Ho, ho, ho-ly shit.

In the history of movies that cross the genres of holiday films and slasher films, there’s a lot of crap to dredge up. 1997’s “Jack Frost” is a perennial favorite, with the infamous snowman assault scene. But in the history of bizarre, unlikely crossovers, nothing tops the “Silent Night, Deadly Night” movies.

Following a pair of serial killer brothers, each in a different movie, these films are the epitome of 80’s B-movie schlock. Starring nobody you’ve ever heard of, and apparently filmed on a camcorder, these movies are just enjoyably bad. The kills border on “Final Destination” levels of ridiculous, from hanging a co-worker with Christmas lights in the first film, to the infamous “garbage day” kill:

The films follow two brothers — Billy in the first film and Ricky in the second — and their murderous quests, the result of seeing their parents murdered in front of them as children and their ensuing traumatic stay in an orphanage. Both of their ultimate goals are to kill the hard-edge disciplinarian Mother Superior, who at best is markedly similar to Nurse Ratched from “One Flew Over the Cuckoo’s Nest,” and at worst is totally a rip-off of her. Since she doesn’t actually die until the end of the second movie, much of the three hours of ridiculous murders and bad acting is just the plot chasing its own tail.

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Unlike certain other films we’ve looked at, “Silent Night, Deadly Night” is at least watchable in its awfulness. It’s schlock, of course, but the B-movie cheesiness allows for a certain amount of leeway. It’s pretty clear that nobody at any point in the production had any idea what they were doing, but what’s also clear is that everyone was trying.

The serial killer brothers are played by people so anonymous that only one of them has a Wikipedia page. And as you can see in the above clip, Eric Freeman, who plays Ricky in the second film, is not exactly a Juilliard-level talent.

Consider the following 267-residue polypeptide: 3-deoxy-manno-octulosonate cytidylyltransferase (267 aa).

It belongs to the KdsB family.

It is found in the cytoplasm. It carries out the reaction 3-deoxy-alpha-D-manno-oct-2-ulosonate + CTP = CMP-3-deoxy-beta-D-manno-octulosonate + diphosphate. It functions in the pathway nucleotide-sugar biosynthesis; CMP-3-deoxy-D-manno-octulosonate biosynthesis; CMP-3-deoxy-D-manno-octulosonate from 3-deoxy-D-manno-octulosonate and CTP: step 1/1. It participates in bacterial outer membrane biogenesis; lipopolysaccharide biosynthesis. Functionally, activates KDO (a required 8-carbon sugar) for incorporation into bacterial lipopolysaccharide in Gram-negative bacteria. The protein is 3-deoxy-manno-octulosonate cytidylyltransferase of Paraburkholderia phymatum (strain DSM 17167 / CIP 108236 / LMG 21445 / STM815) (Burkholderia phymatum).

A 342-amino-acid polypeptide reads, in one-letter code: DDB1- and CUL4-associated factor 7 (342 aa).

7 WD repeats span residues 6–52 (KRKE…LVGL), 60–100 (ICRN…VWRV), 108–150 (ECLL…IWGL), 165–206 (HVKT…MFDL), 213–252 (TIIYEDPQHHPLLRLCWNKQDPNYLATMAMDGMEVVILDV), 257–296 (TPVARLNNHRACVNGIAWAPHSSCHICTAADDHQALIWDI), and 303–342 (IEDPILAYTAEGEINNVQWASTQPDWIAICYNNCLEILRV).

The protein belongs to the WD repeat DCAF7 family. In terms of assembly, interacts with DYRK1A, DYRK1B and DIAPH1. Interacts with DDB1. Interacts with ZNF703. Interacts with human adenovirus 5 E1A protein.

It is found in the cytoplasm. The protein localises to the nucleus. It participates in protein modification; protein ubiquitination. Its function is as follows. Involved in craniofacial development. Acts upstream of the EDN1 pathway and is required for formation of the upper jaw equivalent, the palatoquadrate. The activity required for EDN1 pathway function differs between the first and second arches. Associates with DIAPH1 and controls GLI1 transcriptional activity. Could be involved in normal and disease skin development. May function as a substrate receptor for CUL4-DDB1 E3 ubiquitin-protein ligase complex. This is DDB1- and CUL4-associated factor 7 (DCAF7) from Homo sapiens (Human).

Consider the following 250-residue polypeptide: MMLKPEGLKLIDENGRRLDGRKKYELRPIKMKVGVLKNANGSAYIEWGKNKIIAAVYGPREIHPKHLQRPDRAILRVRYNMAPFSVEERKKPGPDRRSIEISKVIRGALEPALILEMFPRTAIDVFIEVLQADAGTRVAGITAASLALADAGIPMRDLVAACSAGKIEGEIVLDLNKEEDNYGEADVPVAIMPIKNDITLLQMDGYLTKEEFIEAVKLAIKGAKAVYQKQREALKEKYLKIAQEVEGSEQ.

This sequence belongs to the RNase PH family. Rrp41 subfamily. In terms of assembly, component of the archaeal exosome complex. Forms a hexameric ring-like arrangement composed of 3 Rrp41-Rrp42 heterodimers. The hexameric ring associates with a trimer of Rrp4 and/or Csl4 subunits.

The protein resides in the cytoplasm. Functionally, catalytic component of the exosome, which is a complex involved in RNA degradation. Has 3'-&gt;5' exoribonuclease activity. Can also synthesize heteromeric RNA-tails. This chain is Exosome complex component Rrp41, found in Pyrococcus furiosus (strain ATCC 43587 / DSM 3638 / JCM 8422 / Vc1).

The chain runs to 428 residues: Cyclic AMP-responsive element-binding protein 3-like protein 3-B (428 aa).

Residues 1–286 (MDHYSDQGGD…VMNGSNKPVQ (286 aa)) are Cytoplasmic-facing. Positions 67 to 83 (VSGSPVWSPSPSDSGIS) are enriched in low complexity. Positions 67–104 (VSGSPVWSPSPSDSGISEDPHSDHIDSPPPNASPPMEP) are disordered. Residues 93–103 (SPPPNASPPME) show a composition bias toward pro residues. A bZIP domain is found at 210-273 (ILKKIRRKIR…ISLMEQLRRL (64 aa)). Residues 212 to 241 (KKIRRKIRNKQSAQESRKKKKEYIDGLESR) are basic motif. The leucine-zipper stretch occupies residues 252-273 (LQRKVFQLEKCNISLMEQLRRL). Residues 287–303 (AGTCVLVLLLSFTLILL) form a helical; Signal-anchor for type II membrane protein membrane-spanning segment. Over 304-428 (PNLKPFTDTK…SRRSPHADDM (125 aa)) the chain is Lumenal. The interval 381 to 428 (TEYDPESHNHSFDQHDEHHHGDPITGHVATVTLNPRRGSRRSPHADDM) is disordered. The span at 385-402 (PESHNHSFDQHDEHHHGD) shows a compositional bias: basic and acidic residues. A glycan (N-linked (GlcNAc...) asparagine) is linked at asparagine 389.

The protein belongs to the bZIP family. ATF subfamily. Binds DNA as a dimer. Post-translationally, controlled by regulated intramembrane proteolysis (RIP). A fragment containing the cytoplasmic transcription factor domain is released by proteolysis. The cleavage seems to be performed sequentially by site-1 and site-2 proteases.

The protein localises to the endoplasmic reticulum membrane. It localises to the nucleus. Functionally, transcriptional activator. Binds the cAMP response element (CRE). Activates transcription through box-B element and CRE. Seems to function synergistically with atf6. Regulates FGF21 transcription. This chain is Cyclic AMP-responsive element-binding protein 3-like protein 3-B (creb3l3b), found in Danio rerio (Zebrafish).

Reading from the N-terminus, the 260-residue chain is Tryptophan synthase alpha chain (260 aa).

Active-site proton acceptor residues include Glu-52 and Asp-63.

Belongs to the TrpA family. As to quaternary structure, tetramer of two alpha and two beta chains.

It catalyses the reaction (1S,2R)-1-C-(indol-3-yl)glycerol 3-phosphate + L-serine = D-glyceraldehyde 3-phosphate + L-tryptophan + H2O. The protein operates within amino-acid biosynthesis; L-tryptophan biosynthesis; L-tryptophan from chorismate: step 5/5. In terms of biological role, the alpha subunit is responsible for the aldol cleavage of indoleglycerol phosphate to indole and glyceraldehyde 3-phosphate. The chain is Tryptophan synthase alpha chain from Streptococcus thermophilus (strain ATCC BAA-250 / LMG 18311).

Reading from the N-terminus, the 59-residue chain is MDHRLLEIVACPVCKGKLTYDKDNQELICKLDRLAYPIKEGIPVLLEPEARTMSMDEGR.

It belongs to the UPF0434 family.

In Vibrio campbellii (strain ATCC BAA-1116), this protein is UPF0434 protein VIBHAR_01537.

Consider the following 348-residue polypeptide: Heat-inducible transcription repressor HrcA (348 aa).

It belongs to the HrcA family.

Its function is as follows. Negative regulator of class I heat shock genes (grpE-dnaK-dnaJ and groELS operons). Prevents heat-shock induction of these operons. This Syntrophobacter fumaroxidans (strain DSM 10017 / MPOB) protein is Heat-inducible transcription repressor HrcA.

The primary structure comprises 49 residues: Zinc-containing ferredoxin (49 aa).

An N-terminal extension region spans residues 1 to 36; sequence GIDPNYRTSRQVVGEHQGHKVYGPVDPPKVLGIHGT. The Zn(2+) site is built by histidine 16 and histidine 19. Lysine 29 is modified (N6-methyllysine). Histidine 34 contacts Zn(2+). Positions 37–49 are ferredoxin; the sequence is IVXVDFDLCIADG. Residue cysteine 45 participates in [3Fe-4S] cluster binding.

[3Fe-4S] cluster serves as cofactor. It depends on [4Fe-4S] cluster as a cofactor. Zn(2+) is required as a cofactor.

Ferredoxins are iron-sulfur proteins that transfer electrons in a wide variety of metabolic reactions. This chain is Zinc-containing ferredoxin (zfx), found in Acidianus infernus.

But this film is more tolerable than certain other holiday films discussed recently here because it’s trying to be an actual slasher film. While “Thankskilling” is actively trying to be “so bad it’s good,” the “Silent Night, Deadly Night” duology attempts to be a Christmas companion to “Halloween.” It fails massively and it’s awful, but it’s like watching a puppy piss on itself. It’s tragically adorable but just a little bit sad.

Of course, being watchably terrible is by no means a completely redeeming factor. The plot is still nonsensical, the acting is still painful and the camera work is worse than a hungover freshman film student. “Garbage day” is just one of many examples of entertaining, terrible one-liners, with other such gems as “it’s good to be naughty” and “you’re safe now, Santa Claus is gone.”

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In the admittedly small catalog of Christmas horror films, the “Silent Night, Deadly Night” films relax at the bottom of the heap. Though after such atrocities as “Thankskilling” and “Birdemic” which are not so much movies as an affront to cinema itself, I’m inclined to look on it more kindly.

It’s amazing what a full year of watching pure garbage does to a person.